While signing a boot-high stack of papers that indenture you to faceless finance corporations, you might be tempted to think: "Once I install that tile backsplash behind the kitchen sink, I'll just sit back and watch my net worth tick up." OK, perhaps you're not quite this delusional, but you might believe that your keen eye and your willingness to work hard on a fixer will add up to increased value.

It will, but perhaps not as much as you think. Home values in Portland have been climbing because of big-picture market forces (people want to live here), not because investor-owners are choosing the right shade of marigold for the foyer. Most of the value in your home flows from its location, and the repairs and modifications that consistently add value to a home often require that you plan ahead and spend real money. Handy people with nice tool bags prove utterly useless at boring a subterranean sewer pipe. Other whammies for which you will need only your check-writing hand: underground storage tanks; galvanized lead pipe supply lines; angry, old oil-burning octopus furnaces with asbestos-wrapped ductwork; and sewer pipes that gave up in the Reagan years.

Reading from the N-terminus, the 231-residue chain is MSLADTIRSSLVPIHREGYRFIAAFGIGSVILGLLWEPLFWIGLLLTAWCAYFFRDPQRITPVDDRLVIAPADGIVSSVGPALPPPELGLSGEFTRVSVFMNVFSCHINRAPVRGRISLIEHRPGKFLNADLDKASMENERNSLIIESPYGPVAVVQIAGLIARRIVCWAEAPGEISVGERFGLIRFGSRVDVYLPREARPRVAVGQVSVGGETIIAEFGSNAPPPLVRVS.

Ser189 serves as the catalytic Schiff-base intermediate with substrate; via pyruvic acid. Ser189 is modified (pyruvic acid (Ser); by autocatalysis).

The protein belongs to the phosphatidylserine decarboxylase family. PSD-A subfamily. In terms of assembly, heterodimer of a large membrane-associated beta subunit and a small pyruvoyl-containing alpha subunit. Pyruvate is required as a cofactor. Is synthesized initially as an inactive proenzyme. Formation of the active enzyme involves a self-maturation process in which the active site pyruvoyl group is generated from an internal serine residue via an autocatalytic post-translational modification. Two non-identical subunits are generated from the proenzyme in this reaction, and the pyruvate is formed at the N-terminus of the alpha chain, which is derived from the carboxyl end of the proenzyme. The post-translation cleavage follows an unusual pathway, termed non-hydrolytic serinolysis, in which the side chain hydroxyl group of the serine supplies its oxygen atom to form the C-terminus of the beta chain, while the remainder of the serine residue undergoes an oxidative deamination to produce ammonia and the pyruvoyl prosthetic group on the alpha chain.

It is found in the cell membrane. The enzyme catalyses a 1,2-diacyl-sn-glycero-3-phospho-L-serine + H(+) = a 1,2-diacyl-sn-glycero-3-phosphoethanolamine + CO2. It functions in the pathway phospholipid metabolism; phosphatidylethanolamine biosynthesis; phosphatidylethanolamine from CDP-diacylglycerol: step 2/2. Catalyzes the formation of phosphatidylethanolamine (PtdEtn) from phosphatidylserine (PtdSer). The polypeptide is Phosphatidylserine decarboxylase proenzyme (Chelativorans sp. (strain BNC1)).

"Deal with the paint, the floors and the landscaping," says Claire Paris of Paris Group Realty. "Those are three relatively easy ways to add value. After that, fix outdated kitchens or add a bathroom, but only if you're willing to do it right. A $5,000 kitchen remodel may end up looking cheap."

Remember that your taste in finish surfaces is your own—the next owner might want to gut your sweat equity, in which case it will have just been sweat.

On the other hand, Portland is busy building a world-class city around us. (Some prefer the term "highly regulated.") You know all of those white city-owned cars with long department names on their doors? These people turn out to be helpful when you agree to do things their way. If you're willing to plunk down real cash on some unsexy upgrades—sound mechanical systems, up-to-date sewers, energy-efficient windows and appliances—you can get ahead of the curve, and your house will be move-in ready for the New York or Los Angeles couple with two kids and no time to abate their own asbestos. It's not the same kind of sweat as is achieved on the business end of a paint roller—but do you think the Donald ever saw a paint roller?

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